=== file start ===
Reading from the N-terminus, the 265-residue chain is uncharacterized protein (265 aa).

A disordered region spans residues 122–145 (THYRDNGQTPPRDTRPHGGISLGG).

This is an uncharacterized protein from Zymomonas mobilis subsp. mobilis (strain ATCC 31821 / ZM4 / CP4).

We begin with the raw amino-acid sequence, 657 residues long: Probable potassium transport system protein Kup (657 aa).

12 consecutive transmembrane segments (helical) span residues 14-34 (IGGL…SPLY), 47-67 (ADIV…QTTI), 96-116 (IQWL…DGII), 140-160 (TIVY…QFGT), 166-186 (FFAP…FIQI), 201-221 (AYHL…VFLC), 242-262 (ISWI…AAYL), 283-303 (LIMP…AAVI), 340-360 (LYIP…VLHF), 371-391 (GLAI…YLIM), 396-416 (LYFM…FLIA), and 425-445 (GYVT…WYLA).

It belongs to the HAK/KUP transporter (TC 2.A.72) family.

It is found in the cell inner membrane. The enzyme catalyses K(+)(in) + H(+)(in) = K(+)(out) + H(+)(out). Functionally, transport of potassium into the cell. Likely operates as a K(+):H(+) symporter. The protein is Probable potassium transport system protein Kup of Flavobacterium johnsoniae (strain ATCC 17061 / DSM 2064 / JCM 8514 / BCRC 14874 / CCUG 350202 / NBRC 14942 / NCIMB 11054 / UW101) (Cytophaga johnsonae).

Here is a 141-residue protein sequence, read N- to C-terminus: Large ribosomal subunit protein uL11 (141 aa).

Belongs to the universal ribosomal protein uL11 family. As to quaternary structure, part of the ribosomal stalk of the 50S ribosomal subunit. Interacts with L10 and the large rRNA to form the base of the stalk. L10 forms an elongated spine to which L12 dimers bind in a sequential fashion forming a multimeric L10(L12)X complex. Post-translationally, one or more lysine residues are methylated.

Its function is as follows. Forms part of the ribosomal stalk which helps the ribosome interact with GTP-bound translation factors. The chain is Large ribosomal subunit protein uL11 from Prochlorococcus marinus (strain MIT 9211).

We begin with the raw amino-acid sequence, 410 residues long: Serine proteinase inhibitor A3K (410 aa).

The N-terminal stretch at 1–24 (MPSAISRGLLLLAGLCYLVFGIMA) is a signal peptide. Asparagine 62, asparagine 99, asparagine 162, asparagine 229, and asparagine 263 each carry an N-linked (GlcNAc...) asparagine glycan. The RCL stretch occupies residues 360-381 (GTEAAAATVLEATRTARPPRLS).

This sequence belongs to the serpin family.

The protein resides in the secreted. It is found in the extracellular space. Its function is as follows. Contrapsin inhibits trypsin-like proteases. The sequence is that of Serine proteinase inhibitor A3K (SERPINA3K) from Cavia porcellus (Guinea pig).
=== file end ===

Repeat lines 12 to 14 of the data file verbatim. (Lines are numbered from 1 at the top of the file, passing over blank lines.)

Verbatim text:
The N-terminal stretch at 1–24 (MPSAISRGLLLLAGLCYLVFGIMA) is a signal peptide. Asparagine 62, asparagine 99, asparagine 162, asparagine 229, and asparagine 263 each carry an N-linked (GlcNAc...) asparagine glycan. The RCL stretch occupies residues 360-381 (GTEAAAATVLEATRTARPPRLS).

This sequence belongs to the serpin family.

The protein resides in the secreted. It is found in the extracellular space. Its function is as follows. Contrapsin inhibits trypsin-like proteases. The sequence is that of Serine proteinase inhibitor A3K (SERPINA3K) from Cavia porcellus (Guinea pig).